"at 2,218 lb (965 kg).... figures of 3.1L/100 km (76 mpg) and emissions of 82 gm of CO2/km"

finally! an auto-manufacturer is starting to get it. We need lighter vehicles.

Now how 'bout a Hybrid and/or all-electric version?


I like it! The style is not bad, who needs all those gadgets and features anyway? MILTON - You could support a hybrid, but praising the lightness and then asking for all-elec. drive (with all those extra heavy batteries to get decent range) seems contradictory to me.

The Skud

Very French, like most of their cars looks great but will be mechanically unsound. Please do not get me wrong, I love the French and France (I even live here) but their motor cars..........


@The Skud:

a light-weight platform is an excellent starting-point for an All-Electric. They could Hybrid the thing without adding much weight at all... perhaps even no weight gain considering how much they could shrink the gas tank. Toyota managed to make a 2,500 lb hybrid with their Prius C. Nissan's leaf comes in at around 3,200 lbs. But that extra 700 lbs is the difference between 50 mpg and 120 mpg*e. Point being: if you want efficiency, an EV will be the winner. But if you want an uber-efficient EV, weight will always play a factor. Best to start with a light-weight platform like the vehicle in this article.


It looks very much like a miniature version of the Subaru Outback. Very cool. I agree an electric version would be great.

Jonathan Cole

Hmmm, four wheel drive and it would make a useful contribution to the lower end of the market. Not an off-roader by any means, but an all-roader, certainly. I confess to quite liking the look of it.....


Citroens seem to do pretty well in rallying, so French cars can't be all bad.

And at last an instrument panel that's showing some progress in design. The best I'd seen before was in the Toyota Prius.

Now all we need is an app which allows one to customise the layout to show exactly what you want, how you want it (eg digital, bargraph or clock-type speedo), where you want it on the screen and in the colours that suit you (some people are colour-blind after all).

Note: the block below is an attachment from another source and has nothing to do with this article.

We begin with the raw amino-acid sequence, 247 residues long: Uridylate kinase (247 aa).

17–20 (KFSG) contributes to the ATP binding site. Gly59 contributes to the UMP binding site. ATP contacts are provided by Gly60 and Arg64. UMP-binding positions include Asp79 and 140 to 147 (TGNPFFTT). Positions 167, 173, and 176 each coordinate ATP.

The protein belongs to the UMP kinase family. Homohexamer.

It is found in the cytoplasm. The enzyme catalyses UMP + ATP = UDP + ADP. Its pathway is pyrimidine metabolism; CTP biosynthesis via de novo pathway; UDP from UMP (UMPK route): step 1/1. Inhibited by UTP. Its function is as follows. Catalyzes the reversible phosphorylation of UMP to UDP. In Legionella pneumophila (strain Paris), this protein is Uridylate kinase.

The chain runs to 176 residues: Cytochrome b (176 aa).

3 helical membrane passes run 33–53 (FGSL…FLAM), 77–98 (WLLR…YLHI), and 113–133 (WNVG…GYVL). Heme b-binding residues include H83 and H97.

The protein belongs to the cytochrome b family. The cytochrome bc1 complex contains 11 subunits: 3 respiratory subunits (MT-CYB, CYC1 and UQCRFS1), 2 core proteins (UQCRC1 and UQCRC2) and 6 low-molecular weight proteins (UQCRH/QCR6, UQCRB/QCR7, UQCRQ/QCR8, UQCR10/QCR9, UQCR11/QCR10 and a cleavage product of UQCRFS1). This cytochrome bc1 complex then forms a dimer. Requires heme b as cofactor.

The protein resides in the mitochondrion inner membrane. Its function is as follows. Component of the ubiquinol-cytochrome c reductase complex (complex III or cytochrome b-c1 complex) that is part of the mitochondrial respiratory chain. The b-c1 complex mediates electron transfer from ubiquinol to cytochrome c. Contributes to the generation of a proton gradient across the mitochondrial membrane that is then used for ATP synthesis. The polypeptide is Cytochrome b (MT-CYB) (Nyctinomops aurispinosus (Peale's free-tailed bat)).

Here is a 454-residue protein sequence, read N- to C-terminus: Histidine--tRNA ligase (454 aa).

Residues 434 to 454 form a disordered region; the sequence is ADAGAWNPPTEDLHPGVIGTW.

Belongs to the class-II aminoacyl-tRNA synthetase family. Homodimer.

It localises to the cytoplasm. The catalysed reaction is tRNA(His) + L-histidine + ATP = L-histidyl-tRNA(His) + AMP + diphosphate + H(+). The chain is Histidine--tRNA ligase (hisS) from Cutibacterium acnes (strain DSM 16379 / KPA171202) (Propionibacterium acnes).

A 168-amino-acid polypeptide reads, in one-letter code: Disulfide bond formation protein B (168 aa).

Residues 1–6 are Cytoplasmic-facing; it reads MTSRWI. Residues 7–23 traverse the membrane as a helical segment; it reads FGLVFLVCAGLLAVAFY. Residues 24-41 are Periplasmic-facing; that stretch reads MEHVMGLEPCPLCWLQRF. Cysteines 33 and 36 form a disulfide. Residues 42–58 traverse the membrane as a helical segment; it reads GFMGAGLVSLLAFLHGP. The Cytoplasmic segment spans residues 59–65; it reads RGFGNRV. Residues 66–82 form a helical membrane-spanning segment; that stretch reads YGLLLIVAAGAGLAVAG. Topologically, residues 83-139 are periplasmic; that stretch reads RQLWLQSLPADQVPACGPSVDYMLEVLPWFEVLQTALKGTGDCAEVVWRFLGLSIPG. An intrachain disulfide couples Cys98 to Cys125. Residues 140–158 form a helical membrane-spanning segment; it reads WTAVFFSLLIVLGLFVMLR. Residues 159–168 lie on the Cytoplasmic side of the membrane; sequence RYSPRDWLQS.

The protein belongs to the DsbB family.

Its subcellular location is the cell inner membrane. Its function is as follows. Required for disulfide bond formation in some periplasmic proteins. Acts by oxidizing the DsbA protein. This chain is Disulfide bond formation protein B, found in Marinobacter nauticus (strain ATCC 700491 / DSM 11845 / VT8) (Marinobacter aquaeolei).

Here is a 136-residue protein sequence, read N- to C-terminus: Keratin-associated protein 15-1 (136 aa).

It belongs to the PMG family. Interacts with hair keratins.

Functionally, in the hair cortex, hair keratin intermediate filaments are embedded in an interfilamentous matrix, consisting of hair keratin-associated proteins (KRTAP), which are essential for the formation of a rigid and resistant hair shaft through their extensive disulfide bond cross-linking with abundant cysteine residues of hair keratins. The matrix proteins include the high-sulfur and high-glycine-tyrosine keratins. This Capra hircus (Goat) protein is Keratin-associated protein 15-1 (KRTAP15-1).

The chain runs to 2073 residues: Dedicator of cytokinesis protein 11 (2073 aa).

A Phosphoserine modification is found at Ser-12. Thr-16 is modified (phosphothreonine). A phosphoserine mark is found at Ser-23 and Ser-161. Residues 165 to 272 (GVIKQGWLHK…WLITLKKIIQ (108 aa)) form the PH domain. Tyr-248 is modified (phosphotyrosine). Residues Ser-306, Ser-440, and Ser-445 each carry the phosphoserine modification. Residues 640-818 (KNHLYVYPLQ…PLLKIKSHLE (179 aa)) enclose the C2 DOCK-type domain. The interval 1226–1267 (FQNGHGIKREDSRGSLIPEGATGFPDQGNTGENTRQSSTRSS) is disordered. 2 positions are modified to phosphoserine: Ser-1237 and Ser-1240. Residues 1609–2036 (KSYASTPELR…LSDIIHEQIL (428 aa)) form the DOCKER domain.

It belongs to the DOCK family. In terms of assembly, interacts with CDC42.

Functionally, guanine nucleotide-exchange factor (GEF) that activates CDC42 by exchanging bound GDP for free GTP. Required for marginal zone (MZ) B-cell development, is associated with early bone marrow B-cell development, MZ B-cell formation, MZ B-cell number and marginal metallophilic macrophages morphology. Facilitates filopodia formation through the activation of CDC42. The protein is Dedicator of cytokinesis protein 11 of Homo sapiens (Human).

@ PeterRnz

Agreed in full. I would love to be able to put the sat-nav right where the speedometer usually is and have the road speed shown digitally in the form of a large sort of watermark on the sat-nav display.

And while we are at it, how about continuously calibrating the speedo when there is a good sat-nav signal so that when approaching a speed camera or radar check, one can be sure not to be risking any points or fines etc.? Whenever I have checked a vehicle against my sat-nav(s) it has always been optimistic, sometimes right up to the ten percent legal limit (or at least that is what the U.K. used to require.)

Mel Tisdale

We have many choices here in the USA and I am grateful for it. Nevertheless I sure would like to see some Citroen and Renault vehicles. Don't get me started on those $!&#*&!! at VW who won't bring the best car they make over here! I'm still dumbfounded at our lack of small diesel choices here as well. The new era of clean diesel fuel makes them even more attractive.

Bryan Haslett
Post a Comment

Login with your Gizmag account:

Related Articles
Looking for something? Search our articles